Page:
Someone on Metafilter had linked to Real USSR, which offers essays and photos of Soviet material culture. It seems like a useful resource in imagining what a postconsumer (or non-consumer) society might look like. The Soviets apparently failed in achieving a positive example of such a society; its citizens, at least in Western representations, were hungrier than their non-Communist counterparts for branded goods and the world of status consumption from which they were by and large excluded. Their seemingly dismal lack of consumer goods was possibly the best propaganda weapon for the U.S. during the Cold War: Dowdy, nondescript proles standing in lines outside gray, barren Soviet distribution centers would be contrasted with the glitz of shopping malls and the endless opportunities for self-aggrandizement. Who wants to work for a collective goal when we can enjoy a solipsistic reverie in which all causes begin and end with ourselves?
Consumerism in Western society, at any rate, is strongly associated with atomistic individualism, offering the illusion of transcending social reciprocity for a higher convenience, in which pleasure is served directly to us through various purchases in well-stocked retail outlets. Pleasure is presumed to be a matter of accumulation—is constructed to be that sort of thing, a matter of developing the richest self through consuming and mastering the greatest amount of stuff. In Soviet culture, consumerism must have meant something else entirely, carving out a space for subjectivity—for an alternate currency of information, about goods and what they might signify—in an authoritarian state premised on surveillance and information control.
Anyway, the posts at Real USSR give a glimpse of the resourcefulness of Russians in the face of deprivation and the ideology that was meant to justify it or excuse it. This resourcefulness is the kind of thing I tend to sentimentalize as what’s lost in consumer societies—only the Soviets probably didn’t experience it as pleasure, despite the faint nostalgia of posts such as this one about DIY fashion. It was likely felt as necessity pinching in, complicating everyday life. It was official ideology impinging on autonomy in ways that symbolized how dominated the populace was:
During the Soviet times fashion was first and foremost, an instrument of propaganda of hard work attitudes and education of good taste. Therefore the way people were dressed was very strictly regulated – just like anything else, fashion had to be “planned” and “approved”.
In other words, old-fashioned sumptuary laws were in place to discourage fashion from becoming a medium for suggesting social mobility. The link between autonomy and personal display is maintained where ideally it would be dissolved. The inescapability of invidious comparison is still implied. The post mentions the “fashion neighborhood watch”—a sort of inverse of the feeling I have when I walk around the East Village feeling helplessly uncool. I tend to aspire toward sartorial anonymity for very different reasons than the Soviets might have—but then again maybe they are the same, a yearning for safety. Invisibility in a socialist society is suspect because everyone is supposed to be responsible to every one else (in reality, the state) in the collective project of society—you have to be visible but undifferentiated. In a consumer society, visibility traps one’s aspirations to individuality in the realm of fashion—judgment of who we are remains on the surface level, and can’t break through to the aspects of personality that are not so easily displayed. Consequently, the culture industries work hard to produce legible symbols for every possible personality trait, de-authenticating them in the process so that all identity can be regarded suspiciously as pretense.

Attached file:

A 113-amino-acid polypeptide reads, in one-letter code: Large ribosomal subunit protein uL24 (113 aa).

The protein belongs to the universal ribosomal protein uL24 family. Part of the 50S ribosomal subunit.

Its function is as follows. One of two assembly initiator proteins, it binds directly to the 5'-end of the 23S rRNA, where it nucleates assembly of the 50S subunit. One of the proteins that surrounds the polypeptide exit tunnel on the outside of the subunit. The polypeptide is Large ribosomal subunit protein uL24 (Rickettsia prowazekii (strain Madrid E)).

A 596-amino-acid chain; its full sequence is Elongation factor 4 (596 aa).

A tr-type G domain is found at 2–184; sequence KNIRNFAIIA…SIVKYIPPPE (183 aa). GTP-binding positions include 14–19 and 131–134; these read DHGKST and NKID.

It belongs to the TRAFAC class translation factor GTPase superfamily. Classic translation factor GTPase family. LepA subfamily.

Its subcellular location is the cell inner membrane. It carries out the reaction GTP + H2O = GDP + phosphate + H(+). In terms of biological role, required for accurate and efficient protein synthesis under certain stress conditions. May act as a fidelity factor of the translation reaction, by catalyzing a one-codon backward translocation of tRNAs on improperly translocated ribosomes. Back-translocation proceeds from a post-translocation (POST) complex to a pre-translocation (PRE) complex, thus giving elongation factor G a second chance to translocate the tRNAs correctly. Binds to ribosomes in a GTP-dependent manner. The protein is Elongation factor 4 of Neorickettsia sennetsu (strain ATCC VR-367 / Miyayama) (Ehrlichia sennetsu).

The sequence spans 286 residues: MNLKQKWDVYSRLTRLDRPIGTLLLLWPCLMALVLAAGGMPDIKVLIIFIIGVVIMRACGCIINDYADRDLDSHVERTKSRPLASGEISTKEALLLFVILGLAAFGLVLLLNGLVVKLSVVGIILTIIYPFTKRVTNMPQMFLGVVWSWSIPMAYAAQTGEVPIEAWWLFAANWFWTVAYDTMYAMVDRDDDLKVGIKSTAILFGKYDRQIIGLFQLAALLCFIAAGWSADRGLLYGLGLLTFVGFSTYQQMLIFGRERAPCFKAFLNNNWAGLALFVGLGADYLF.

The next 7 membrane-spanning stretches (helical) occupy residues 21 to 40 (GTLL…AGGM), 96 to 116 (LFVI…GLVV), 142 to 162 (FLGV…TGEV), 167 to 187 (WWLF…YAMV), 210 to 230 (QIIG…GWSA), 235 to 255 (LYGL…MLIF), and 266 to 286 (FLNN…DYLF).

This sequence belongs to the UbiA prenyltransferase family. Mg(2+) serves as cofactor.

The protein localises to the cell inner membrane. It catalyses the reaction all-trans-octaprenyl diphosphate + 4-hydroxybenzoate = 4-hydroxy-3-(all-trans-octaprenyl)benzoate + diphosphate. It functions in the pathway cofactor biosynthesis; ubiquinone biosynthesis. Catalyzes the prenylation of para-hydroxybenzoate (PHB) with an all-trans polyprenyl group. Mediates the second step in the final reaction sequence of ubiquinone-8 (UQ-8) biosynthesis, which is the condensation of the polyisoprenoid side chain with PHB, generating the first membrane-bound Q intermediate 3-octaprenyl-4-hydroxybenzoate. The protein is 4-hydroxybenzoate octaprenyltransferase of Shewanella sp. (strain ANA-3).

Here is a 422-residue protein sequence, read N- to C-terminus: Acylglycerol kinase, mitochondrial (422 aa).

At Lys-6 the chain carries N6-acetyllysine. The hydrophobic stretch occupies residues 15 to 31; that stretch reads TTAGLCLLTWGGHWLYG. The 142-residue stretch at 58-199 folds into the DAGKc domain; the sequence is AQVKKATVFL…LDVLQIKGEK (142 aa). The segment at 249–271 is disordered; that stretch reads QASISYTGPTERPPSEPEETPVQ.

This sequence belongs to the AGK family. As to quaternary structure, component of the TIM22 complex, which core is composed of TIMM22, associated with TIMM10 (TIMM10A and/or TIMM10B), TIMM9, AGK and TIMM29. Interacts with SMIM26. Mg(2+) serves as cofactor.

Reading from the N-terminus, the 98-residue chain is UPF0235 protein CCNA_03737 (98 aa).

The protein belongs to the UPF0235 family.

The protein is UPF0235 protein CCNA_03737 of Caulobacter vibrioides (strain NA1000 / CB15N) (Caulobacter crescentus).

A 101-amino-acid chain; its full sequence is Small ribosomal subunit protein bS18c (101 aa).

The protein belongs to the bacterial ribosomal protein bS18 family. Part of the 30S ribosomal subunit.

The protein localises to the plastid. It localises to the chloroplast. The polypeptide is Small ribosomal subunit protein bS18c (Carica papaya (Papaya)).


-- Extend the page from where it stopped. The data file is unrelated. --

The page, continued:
This post, about Soviet brands, surprised me, because I had sort of assumed that there were no brands in the USSR. The post highlights a perfume called Red Moscow, the name of which suggests how branding was co-opted for propaganda purposes—of course it makes sense that the state would invent nationalist brands. I tend to take it for granted that brands of products function only to help individuals brand themselves, to allow them to project certain traits along the lines described in the previous paragraph. (For producers, brands allow for the elaboration of differences between competitors’ commodities where there are more or less materially indistinguishable.) But Red Moscow suggests that brands could be contrived to close off avenues for the development of a superficial self. Nationalist brands would enlist users into helping complete the ideological project of the state, not the self—a state that may not allow for an autonomous self. Such brands would demonstrate conformity and obedience in a much more direct way than our brands, which entice us to show off our conformity to the general significance of participating in fashion and having a lifestyle. Consumerism is soft coercion in that sense; it allows for a space where conformity can comfortably coexist with rebellion—the revolution is reduced to continually turning over one’s personal affect within a game whose rules are thereby protected from change.
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